how do we increase emotional satisfaction through constructed and legible environments?

One idea is to allow for a form of public construction: spaces where the environment is legally alterable by participants and visitors to that environment. People create connections to the environment by modifying the environment (not limited to personalizing).

Another idea is to increase research in this area. We need more people thinking about this (not just psychologists but all people). We also need more open data about environments.


After reading Lynch’s book on the plane I really wanted to test out some of the ideas. I realized that a better way to read the book would be to read it while walking through the city—so that’s what I did today. I walked about 12 hours from Tsurugaoka to Kuchinawazaka. The first time I went to Osaka, last year, I went to dotonbori and namba. Today was quite a bit different.

I think the newer generation of people is less used to surprising discoveries. They usually don’t go to a place by accident because they don’t get lost (we have GPS). They have no reason to leave their usual route or to go to any place without finding it first on Google Maps. That is why I think the psychogeographic ideas of dérive and détournement are going to be critical to my research.

Before I went to Japan the only research that I did was to see how far away the place I would be staying in was from the airport. I arrived late at night but when I woke up the next morning to explore, I left promptly without looking at a map. I didn't set out with any goal in mind other than to explore and read. I used my eyes to observe the streets and when I came to an intersection I would look at all three options and decide which looked the most interesting to walk down.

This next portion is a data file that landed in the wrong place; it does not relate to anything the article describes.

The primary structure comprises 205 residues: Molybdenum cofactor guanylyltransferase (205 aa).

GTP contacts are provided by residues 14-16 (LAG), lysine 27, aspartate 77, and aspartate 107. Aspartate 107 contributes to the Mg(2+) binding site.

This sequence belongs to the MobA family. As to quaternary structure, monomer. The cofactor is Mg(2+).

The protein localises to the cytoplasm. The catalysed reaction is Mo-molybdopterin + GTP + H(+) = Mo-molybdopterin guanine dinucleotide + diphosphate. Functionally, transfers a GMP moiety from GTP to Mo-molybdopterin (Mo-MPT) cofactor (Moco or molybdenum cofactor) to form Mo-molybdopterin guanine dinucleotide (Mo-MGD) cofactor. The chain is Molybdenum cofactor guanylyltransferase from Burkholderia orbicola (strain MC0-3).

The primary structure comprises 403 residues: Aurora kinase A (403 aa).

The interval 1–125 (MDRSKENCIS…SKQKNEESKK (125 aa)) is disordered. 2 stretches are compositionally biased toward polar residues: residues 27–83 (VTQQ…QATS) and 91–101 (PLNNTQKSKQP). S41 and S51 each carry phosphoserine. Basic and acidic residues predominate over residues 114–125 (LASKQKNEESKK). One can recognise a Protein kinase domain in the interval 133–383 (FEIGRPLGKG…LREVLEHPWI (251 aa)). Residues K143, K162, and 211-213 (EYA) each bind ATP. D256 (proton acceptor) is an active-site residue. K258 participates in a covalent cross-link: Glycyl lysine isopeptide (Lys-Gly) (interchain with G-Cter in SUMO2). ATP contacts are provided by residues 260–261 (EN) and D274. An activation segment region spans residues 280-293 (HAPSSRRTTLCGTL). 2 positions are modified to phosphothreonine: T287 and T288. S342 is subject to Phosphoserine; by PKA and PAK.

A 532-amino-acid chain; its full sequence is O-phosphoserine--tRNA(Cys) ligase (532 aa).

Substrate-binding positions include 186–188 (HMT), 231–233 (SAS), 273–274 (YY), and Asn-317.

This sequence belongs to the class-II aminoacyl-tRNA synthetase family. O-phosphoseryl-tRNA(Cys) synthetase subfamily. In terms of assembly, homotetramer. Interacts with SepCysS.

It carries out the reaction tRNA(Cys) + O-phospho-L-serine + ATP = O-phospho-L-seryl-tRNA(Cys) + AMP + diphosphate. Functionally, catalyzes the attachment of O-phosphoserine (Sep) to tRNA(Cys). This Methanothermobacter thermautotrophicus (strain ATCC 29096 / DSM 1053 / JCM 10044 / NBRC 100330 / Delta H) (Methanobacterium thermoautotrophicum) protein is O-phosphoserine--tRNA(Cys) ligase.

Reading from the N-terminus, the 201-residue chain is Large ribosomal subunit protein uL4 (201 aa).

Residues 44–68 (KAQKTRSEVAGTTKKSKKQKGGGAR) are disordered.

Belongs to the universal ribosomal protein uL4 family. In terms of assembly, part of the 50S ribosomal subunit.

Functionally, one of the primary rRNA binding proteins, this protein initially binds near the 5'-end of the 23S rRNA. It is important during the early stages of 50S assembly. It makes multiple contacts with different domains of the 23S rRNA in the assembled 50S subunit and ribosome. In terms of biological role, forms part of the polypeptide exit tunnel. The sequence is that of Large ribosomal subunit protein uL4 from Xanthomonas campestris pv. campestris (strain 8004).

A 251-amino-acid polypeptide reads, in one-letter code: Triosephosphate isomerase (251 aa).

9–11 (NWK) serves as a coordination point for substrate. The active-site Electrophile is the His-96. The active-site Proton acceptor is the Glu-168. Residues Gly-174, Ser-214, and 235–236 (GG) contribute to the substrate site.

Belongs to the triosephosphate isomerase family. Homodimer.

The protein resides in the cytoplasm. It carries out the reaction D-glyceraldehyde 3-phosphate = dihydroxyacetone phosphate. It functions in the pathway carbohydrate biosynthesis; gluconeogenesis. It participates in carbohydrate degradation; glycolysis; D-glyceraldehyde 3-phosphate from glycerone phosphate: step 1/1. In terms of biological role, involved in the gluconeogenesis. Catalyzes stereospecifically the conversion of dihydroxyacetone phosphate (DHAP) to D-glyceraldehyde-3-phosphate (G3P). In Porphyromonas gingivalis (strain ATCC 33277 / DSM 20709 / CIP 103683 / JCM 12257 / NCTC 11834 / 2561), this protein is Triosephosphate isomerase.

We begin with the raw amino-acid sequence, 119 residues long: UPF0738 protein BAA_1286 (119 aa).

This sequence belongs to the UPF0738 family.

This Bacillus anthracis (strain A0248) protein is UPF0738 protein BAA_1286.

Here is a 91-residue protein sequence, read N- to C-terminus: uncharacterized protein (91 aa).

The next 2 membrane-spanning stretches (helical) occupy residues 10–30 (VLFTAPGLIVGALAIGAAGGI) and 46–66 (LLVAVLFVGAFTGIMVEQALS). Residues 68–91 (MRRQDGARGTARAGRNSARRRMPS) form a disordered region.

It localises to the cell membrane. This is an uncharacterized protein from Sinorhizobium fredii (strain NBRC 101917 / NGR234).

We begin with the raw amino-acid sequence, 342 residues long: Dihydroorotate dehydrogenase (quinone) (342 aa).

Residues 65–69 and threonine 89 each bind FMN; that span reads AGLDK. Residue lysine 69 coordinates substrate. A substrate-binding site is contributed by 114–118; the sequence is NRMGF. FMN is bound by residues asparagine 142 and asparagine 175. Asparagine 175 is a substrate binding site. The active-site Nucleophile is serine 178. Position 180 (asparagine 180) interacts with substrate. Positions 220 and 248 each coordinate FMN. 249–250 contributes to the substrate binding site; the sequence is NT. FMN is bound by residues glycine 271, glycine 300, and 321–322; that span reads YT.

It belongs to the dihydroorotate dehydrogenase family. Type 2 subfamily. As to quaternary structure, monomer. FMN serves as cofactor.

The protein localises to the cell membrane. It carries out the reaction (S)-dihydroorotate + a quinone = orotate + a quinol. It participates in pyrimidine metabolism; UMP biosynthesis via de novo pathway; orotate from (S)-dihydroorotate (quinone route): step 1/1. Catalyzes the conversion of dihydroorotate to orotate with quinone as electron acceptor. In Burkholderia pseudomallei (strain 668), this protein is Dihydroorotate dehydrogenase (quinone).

Outside of the touristy areas, the city of Osaka is way different and in many ways much more interesting. Osaka is very diverse and each area has distinct but subtle characteristics.

Many blocks (丁目) in Japan look like this. Buildings have a variety of styles and themes. There might be some dissonance but the contrast also enhances features which we might not see otherwise. Urban design is a balancing act between many axioms. We want control but we also don’t like it. We want dreams but we also prefer reality.

The obstruction on the road helps keep pedestrians safe because cars slow down to maneuver around it.

Osaka has many lovely water features

As I was looking out at the water an old woman walked by while feeding pigeons.

Animals are also very much part of our environment and they shape our behavior just as much as we shape their behavior. The soft coos of the pigeons probably give the old woman all the more reason to go for a walk at 7am. By feeding the pigeons initially, she (or the person before her) broke down the boundary between the humans and the pigeons within that specific human-shaped environment. The pigeons became a more distinct feature of that space because they formed (or were formed) into a relationship with the environment. We have turned birds into cats with wings.

This place reminds me of Salvador Dalí

Nagai area has many dog themes. Many people were out walking their dogs in the morning and there were a few pet stores. I saw this near Nagai but not in other areas.

This area reminds me of Chuo-Ohashi in Tokyo but I’m still not sure why. It’s not completely similar because there is also cool-looking older buildings.

This building near Tsutenkaku is interesting because they create a representation of older buildings that exist just a street away. I’m not sure why they do this—but in a strange way it looks Tsutenkaku tower itself: pretending to be old. So this is the pretending-to-be-old village.

That’s all I have for now. I will continue the search for how to get lost